The global pandemic of 2020-21 has surged the demand for home delivery of all types of products and services as America doubles down on the safety and ease of door-to-door conveniences.
This mega-trend is sweeping through the worlds of e-commerce and logistics just as electric vehicles evolve into larger capacities with lower operating and acquisition costs.
The global last-mile delivery market size is projected to reach $66 billion by 2026, from $39.6 billion in 2020, at a CAGR of 8.9% during 2021-2026, according to Valuates Reports.
Here to Stay
In addition to demand for just-in-time delivery and services, major drivers of this market include technological advances, wider internet usage, and expanded e-commerce, as brick-and-mortar businesses as well as digital-based ones pursue the local delivery market.
And while unemployment remains above norms, many working consumers who are saving money while stuck at home during the pandemic are willing to spend more on the convenience and safety of doorstep service. Many of these habits and expectations are likely to become permanent within the U.S. as well as globally.
In tandem, logistics and e-commerce companies need to lower shipping and overhead costs as they scale up to the demand. Electric vehicles can forge the path to this next phase because they are efficient and adaptable to all types of new technology.
Plug-in electric cars (battery-electric and plug-in hybrid) have grown by at least 21% in 2020, proving their potential to meet the future market needs that the pandemic now has forced into the near-term, according to electric & hybrid vehicle technology international. While Europe and China remain further along than the U.S., that only means the U.S. domestic market packs more pent-up demand. In fact, ecommerce still represents only about 15-18% of all retail purchases, indicating strong potential growth in the last-mile delivery market.
ELMS Rides Into The Breach
ELMS is focused on delivering cost-effective commercial electric vehicles with a full suite of telematics and data analysis options, along with customer-specific cargo management systems.
The ELMS Urban Delivery Van, anticipated to be the first Class 1 EV in the market and scheduled for production in late 2021, is at the front of the electrification of last mile delivery. Here’s why it works for all types of light, last-mile logistics:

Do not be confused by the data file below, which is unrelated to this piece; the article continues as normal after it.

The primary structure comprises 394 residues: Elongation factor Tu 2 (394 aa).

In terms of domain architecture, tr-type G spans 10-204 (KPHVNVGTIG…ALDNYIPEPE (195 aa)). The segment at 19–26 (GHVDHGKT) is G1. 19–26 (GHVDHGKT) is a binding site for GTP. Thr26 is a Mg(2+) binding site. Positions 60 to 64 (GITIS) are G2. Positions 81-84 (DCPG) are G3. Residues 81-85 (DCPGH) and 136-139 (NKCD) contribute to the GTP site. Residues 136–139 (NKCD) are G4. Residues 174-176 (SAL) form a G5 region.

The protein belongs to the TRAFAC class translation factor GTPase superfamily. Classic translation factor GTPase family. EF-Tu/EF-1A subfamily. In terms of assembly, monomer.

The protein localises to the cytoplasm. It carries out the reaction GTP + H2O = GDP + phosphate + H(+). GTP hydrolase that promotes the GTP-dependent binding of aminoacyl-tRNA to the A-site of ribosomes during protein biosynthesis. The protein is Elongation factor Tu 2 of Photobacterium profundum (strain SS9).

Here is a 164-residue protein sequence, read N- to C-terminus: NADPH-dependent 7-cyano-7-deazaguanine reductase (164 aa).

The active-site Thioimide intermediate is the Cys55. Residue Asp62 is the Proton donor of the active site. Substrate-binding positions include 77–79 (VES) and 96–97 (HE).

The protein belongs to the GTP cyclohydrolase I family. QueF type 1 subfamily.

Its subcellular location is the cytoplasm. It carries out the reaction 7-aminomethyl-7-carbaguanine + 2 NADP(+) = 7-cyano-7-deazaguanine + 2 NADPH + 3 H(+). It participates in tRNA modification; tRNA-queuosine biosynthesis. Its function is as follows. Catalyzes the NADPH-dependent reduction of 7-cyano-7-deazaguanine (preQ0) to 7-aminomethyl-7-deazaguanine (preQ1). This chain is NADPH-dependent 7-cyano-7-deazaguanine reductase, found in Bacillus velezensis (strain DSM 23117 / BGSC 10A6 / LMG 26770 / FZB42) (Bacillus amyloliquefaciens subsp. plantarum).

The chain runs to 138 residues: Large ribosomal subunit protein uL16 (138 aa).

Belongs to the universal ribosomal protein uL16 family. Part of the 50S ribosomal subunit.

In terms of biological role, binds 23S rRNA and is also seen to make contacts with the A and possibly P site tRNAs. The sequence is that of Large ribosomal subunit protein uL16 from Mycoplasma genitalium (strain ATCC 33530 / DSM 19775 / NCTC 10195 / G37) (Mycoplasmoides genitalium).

- Electric delivery vehicles can easily be charged every night since they are primarily used during the day.
- Because the vehicles leave from the same place in the morning that they return to in the evening, there is plenty of time to charge and you only need charging infrastructure in one location.
- Efficient charging routines require smaller batteries and Level 2 chargers, which can save on a fleet operation’s infrastructure costs.
- Last-mile deliveries often occur on fixed routes or in prescribed areas and do not involve long haul or interstate trips. That makes it easier to efficiently plan usage, energy consumption, and schedule charging for off hours—maximizing productive uptime.
- EV fleet operators benefit from fuel cost savings, declining energy costs and fewer maintenance requirements. The costs of lithium-ion and solid-state batteries are expected to decline this decade while their reliability strengthens, which can only make electric vans even more viable and appealing with each passing year.
The average daily range usage for Class 1 vehicles is about 40-60 miles. With a range of 150 miles, the ELMS Urban Delivery van is well suited to this delivery market in which the routes are local, planned, and routine. Some key stats:
- Cargo Capacity: 170 cu.-ft.
- Range: 150 miles
- Wheelbase: 120 in.
- Curb weight: 3,329 lbs.
- Max payload: 2,403 lbs.
An ELMS van has a $32,500 MSRP but can cost an operator $25,000 after federal tax credits, a price comparable to similar ICE vehicle models that allows customers to save on operating costs from day one. Furthermore, there are various state level incentives that can be used in combination with the federal credits, making the purchase price value proposition potentially even more appealing. Your fleet management company (FMC) or an ELMS dealer can provide more information about possible tax or other government acquisition credits.
ELMS will also provide a suite of digital solutions, as well as upfitting services to deliver low-cost electric vehicles that are tailored to customers’ specific needs and duty cycles.
Overall, the ELMS Urban Delivery Van is designed to provide the most affordable, reliable, and customized solution for the last mile delivery of goods and services. ELMS is jumping the curve with proven technology and a production advantage, and its recent announced merger with a special purpose acquisition company (SPAC) called Forum Merger III Corporation will further accelerate its go-to-market plan as its publicly traded shares generate capital for growth.
ELMS estimates the market for urban delivery vans will double over the next five years, reflecting a likely permanent shift in consumer purchasing patterns, even when the pandemic subsides. Now is the time to plan for the electric future.